Given its happy end, the GNO story is a nice one. But the fact that for three months, the Jewish women who stood up for themselves were denied the opportunity to participate in the valuable networking opportunities provided by the Facebook page simply because they stood up against bigotry testifies to the prevalence and power of progressive anti-Semites.
This elite progressive anti-Semitism isn’t expressed only as hatred for Israel and Jews who support Israel. It is also characterized by a sneering contempt for Judaism and Jewish practices—for instance, the practice of celebrating Hanukkah.
Last week, The New York Times published an opinion piece under the headline, “Saying Goodbye to Hanukkah.” The article was written by a non-Jewish woman with an assimilated Catholic mother and an assimilated Jewish father. In her column, she declared that she and her non-Jewish spouse would not be lighting the menorah with their non-Jewish children because it just isn’t meaningful to them.
It ought to go without saying that a non-Jewish woman’s decision not to celebrate a Jewish holiday is a non-event. So why did the Times publish it?
Today, the New York Times is the newspaper of record for the progressive elite. As such, it published the article to tell the faithful that contempt for Judaism and Jewish ritual is the way to go. The article can be seen as of a piece with the paper’s hostile treatment of ultra-Orthodox Jews.
To date, the Jewish community’s institutional leadership has been utterly incompetent in contending with the resurgence of the country-club anti-Semitism of America’s progressive ruling class. This owes in large part to the fact that many powerful members of the community are progressives and as such, side with the anti-Semites against their fellow Jews.
Last month, William Daroff, the CEO of the Conference of Presidents of Major Jewish Organizations, asked the group’s members to adopt the International Holocaust Remembrance Association’s definition of anti-Semitism. The IHRA definition, along with the examples of anti-Semitism it includes, has been adopted by the U.S. government and dozens of other governments worldwide.
The progressives at Americans for Peace Now refused. In an open letter to Daroff, the pro-Palestinian group aped Jeremy Corbyn, insisting that the examples of anti-Semitism attached to the IHRA definition—rejecting Israel’s right to exist, campaigning for its boycott and the ostracism of its supporters and using a double standard to judge Israel—are not anti-Semitism.
Rather than boot APN out of the Conference of Presidents for endorsing discrimination against Jews, Daroff shrugged his shoulders. Everyone has a right to his opinion, he responded. It was just a suggestion.
Netanyahu’s response to Doran’s recollection of his friend’s fear over the premier’s bold defiance of Obama was instructive, both in terms of what it says about the nature of Jewish history and the nature of Jewish leadership.
Netanyahu said he rejected Doran’s friend’s “general rule,” that Jews “shouldn’t clash with kings.”
“I think Jewish history is a little more complex than that. It goes back actually almost 4,000 years,” he noted.
And then Netanyahu turned to Hanukkah.
“Next week we’re marking down one episode alone, just one example of resistance to kings, without which we wouldn’t be here today. It’s called Hanukkah, it’s the Maccabean Revolt against the Seleucid Empire and Antiochus. Without that revolt, there wouldn’t be a Judaism, there wouldn’t be Christianity either.”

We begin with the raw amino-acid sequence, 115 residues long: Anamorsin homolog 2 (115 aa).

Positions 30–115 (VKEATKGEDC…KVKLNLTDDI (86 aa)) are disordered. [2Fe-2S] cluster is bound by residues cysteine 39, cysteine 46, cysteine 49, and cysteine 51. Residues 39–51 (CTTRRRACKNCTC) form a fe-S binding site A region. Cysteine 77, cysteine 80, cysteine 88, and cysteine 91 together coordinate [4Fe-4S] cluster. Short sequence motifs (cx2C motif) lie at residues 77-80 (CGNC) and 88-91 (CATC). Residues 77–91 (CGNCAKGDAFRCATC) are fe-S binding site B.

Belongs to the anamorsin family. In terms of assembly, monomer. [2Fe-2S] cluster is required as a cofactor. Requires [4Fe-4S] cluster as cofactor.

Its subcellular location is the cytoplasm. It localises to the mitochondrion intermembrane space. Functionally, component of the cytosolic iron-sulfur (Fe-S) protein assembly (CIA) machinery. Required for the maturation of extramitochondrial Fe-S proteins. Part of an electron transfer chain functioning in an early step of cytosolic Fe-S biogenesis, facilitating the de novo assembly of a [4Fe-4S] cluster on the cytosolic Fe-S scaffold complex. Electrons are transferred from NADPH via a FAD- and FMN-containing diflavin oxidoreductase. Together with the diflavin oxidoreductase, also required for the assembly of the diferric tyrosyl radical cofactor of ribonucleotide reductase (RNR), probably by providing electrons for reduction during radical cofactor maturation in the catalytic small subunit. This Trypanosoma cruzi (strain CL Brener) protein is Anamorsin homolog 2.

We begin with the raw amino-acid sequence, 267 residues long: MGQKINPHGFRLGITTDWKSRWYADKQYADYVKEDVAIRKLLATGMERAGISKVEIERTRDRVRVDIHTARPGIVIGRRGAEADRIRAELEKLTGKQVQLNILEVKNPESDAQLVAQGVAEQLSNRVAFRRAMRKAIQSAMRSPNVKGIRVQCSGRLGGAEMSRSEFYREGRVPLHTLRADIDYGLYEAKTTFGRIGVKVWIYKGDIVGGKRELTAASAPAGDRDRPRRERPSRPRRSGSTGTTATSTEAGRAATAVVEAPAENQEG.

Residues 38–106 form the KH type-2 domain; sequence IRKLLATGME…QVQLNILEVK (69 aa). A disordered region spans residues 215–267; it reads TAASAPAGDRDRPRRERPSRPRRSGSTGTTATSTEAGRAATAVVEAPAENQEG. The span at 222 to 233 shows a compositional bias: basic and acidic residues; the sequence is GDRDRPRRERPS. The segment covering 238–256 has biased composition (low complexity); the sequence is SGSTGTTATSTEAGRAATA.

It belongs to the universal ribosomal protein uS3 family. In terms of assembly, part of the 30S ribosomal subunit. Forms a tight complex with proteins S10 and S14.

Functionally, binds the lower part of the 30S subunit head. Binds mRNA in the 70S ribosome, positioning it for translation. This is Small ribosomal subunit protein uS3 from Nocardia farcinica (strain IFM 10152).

Netanyahu then rejected Doran’s friend’s characterization of Obama as a king.
“I wasn’t there dealing with a king. I was dealing with the elected president of our great valued ally, the United States.”
While many American Jews were scared that Netanyahu’s courageous challenge of Obama’s central foreign policy would provoke anti-Semitism, in fact it empowered many Americans to oppose the deal. Republicans rallied against it. Every Republican presidential candidate in 2016 pledged to abandon the deal, and President Donald Trump kept his promise.
By being a leader, Netanyahu also empowered the American Jewish community to defy Obama, even as he and his advisers channeled anti-Semitism by demonizing the deal’s opponents as being in the pockets of nefarious donors and foreign interests.
AIPAC launched a major campaign to oppose the nuclear deal in Congress, and tens of thousands of otherwise uninvolved American Jews attended demonstrations across the United States to voice their opposition to the deal that paved the way for Iran to become a nuclear power.
Netanyahu explained that in dealing with leaders like Obama, with whom he had profound disagreements, “You seek compromise where you can, but you have to avoid compromise where you can’t and you have to distinguish between the two and that’s what I tried to do.”
This lesson in leadership is perhaps the key message of our time. Like the Greeks of yesteryear, the progressive elites today insist that, to be accepted in polite society, Jews have to give up an essential part of their identity—and their civil rights. The Greeks demanded that the Jews give up the Torah. The progressives demand they give up their Jewish peoplehood. These are things that cannot be compromised with, only fought, even when those demanding their forfeiture are Jews themselves.
Caroline Glick is an award-winning columnist and author of “The Israeli Solution: A One-State Plan for Peace in the Middle East.”
This article first appeared in Israel Hayom.